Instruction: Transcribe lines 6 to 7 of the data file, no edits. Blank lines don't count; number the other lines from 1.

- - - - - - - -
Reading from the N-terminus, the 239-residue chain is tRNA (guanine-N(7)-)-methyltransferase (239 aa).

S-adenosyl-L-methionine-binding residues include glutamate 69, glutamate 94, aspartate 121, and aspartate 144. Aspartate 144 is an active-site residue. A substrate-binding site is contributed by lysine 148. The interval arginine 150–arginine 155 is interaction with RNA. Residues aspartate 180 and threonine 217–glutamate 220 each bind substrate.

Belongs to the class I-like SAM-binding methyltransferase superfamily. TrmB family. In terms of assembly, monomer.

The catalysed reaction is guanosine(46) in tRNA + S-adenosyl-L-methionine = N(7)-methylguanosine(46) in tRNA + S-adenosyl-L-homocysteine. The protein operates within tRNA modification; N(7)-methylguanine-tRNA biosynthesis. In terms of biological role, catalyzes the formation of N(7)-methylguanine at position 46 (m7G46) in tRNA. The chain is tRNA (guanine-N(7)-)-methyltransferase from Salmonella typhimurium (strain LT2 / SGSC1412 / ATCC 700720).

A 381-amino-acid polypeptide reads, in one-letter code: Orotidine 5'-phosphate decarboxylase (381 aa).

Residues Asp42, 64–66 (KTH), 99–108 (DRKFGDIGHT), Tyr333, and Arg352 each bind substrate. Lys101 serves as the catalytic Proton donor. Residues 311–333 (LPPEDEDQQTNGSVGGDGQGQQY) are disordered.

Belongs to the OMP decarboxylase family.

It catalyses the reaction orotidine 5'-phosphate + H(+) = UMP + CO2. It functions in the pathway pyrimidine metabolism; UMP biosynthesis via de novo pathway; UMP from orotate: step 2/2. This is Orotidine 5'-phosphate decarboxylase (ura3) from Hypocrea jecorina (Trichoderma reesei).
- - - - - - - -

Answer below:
Residues Asp42, 64–66 (KTH), 99–108 (DRKFGDIGHT), Tyr333, and Arg352 each bind substrate. Lys101 serves as the catalytic Proton donor. Residues 311–333 (LPPEDEDQQTNGSVGGDGQGQQY) are disordered.

Belongs to the OMP decarboxylase family.